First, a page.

Alabama wildlife officials are on alert for reports of sick deer following reports of an increased rate of illness in neighboring Mississippi.

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Potential Hemorrhagic Disease Outbreak 

Workers at the Alabama Division of Wildlife and Freshwater Fisheries are keeping a close watch on a possible hemorrhagic disease outbreak among northern Alabama deer. In recent weeks reports of people discovering skinny deer have been heard, as well as seeing proof of it on game cameras, officials said.

Hemorrhagic disease is brought about by a virus and it can spread through small biting insects, WHNT-TV reported. Chris cook, Alabama Deer Program Coordinator said the virus leads to internal hemorrhaging and disturbs the ability of the deer to eat and digest its meal.

What wildlife officials are more worried about is deer's Chronic Wasting Disease and it can affect humans if meat from an infected deer is eaten, Cook said.

Wildlife Health Lab hemorrhagic disease of Cornell University is used in reference to two distinct, similar viruses which are Epizootic Hemorrhagic Disease virus and bluetongue virus.

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Epizootic Hemorrhagic Disease 

Cornell reported that EHD can lead to large death rates among white-tailed deer. The disease usually affects white-tailed deer, but mule deer and other types of antelope are also susceptible. Most of the time BT affects sheep and cattle, but domesticated dogs can also be can infect.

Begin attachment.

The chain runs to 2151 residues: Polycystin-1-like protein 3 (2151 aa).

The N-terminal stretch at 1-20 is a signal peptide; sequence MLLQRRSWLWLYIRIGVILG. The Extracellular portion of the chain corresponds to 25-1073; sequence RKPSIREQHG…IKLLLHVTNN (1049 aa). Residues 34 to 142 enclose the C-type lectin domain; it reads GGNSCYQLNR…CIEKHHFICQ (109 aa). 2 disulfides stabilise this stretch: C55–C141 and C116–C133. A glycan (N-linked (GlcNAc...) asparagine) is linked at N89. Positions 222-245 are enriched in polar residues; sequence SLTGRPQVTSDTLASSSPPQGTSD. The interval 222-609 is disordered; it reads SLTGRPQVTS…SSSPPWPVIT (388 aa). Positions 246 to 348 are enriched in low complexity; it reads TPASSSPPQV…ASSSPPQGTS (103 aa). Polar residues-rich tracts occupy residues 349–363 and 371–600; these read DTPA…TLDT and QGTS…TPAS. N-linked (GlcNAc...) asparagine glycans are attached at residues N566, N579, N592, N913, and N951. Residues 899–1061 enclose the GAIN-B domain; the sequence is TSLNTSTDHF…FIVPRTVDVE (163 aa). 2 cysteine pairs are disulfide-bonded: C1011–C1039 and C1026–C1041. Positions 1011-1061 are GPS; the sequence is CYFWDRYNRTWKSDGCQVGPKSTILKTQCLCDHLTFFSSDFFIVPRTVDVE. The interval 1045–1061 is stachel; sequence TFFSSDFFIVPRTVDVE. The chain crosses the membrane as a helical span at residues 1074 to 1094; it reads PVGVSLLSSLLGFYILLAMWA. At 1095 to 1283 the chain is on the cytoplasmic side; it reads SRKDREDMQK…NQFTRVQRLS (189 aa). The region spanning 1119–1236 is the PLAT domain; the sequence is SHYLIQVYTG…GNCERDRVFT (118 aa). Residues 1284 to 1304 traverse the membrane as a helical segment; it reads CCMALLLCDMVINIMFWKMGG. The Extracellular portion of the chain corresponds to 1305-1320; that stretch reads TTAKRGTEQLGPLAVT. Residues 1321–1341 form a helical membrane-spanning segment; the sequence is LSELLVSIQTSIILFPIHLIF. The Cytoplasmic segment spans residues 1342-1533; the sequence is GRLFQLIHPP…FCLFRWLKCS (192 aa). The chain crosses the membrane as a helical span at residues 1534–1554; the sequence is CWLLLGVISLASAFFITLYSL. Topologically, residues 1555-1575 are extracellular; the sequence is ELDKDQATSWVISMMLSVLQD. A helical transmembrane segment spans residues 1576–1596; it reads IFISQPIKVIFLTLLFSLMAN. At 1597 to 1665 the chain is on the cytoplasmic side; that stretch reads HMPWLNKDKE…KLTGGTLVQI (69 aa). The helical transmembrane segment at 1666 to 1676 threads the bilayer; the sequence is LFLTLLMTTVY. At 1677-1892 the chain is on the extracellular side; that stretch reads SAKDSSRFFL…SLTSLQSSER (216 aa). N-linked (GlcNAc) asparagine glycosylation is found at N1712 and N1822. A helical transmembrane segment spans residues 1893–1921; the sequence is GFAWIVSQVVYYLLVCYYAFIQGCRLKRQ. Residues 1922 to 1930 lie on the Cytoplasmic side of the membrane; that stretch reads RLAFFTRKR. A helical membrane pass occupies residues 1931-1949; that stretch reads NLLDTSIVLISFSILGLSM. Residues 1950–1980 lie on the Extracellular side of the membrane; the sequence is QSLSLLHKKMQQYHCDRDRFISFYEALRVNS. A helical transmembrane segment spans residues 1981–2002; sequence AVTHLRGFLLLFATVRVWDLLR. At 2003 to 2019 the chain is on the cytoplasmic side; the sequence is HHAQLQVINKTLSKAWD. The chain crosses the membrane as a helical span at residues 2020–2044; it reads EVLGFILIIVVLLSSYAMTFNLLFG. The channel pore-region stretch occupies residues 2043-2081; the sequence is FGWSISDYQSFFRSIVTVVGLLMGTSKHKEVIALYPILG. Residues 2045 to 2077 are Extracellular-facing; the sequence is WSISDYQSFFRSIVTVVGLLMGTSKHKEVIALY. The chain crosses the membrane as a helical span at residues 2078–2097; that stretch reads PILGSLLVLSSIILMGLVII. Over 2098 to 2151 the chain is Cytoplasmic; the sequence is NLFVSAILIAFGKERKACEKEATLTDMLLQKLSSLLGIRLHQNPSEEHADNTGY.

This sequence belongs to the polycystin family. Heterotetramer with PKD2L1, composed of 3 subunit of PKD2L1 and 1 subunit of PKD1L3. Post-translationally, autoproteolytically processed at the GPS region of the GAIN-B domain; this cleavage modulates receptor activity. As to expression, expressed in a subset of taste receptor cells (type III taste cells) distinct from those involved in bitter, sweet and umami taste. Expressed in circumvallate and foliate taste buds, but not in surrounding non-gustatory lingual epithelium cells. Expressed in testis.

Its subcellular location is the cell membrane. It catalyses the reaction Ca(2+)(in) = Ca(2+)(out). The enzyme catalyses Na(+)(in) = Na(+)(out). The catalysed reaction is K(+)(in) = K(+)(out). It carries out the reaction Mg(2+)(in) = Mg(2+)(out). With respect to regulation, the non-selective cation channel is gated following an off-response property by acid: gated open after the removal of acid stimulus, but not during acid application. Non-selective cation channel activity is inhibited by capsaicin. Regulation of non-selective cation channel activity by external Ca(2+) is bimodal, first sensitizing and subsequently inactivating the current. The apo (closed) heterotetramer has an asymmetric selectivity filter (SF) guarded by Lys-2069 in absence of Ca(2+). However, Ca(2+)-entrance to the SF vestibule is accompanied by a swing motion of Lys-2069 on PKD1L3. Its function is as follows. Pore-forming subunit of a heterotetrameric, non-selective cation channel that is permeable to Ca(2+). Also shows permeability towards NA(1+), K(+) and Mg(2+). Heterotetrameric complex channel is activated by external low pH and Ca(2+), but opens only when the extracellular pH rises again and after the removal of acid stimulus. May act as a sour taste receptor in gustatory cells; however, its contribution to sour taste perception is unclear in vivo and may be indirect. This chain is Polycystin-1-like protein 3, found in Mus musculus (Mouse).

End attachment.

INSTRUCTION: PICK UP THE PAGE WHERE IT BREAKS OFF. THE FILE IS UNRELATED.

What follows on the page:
As per Cornell, infection of EHD can lead to a quick and painful death, usually within 8 to 36 hours. EHD and BT aren't human diseases. Weakness, loss of fear of humans, and swelling of the head and some other parts of the body are the signs of deer infection.

The USDA reported that hemorrhagic disease can be seen in wild and domestic rabbits as well.

EHD is a viral disease and for a long time now, this disease has been recognized as possibly the most crucial infectious disease of white-tailed deer in the US.

In some years, there are notable numbers of death among deer populations as a result of EHD. Antelope, mule deer, and other deer species are also at risk of becoming affected. Cattle can uncommonly get affected.

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EHD Mode of Transmission

EHD - a virus - is solely spread by biting flies belonging to the Culicoides family. These are  usually called sand gnats, biting midges, sand flies, or no-see-ums. The virus can't be contacted directly; it needs to be contacted when the animal is bitten by one of these flies.

When the fly bites an animal that is already infected, whether deer or cattle, the virus has the ability to reproduce inside the fly. Then, the fly can spread even much virus particles than it initially picked up.

Deer are indigenous to all continents excluding Antarctica and Australia, and a lot of species have been widely introduced farther than their main habitats as game animals. 

The reindeer also referred to as the caribou is one species that has been domesticated.

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